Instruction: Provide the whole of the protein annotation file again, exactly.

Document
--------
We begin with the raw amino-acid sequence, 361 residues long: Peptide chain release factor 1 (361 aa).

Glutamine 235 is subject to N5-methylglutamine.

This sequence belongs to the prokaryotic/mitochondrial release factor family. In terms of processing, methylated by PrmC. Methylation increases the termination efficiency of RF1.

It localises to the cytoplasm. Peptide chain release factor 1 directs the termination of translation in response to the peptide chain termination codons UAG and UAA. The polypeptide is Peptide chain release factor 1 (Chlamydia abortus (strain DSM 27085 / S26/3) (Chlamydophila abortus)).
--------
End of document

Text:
We begin with the raw amino-acid sequence, 361 residues long: Peptide chain release factor 1 (361 aa).

Glutamine 235 is subject to N5-methylglutamine.

This sequence belongs to the prokaryotic/mitochondrial release factor family. In terms of processing, methylated by PrmC. Methylation increases the termination efficiency of RF1.

It localises to the cytoplasm. Peptide chain release factor 1 directs the termination of translation in response to the peptide chain termination codons UAG and UAA. The polypeptide is Peptide chain release factor 1 (Chlamydia abortus (strain DSM 27085 / S26/3) (Chlamydophila abortus)).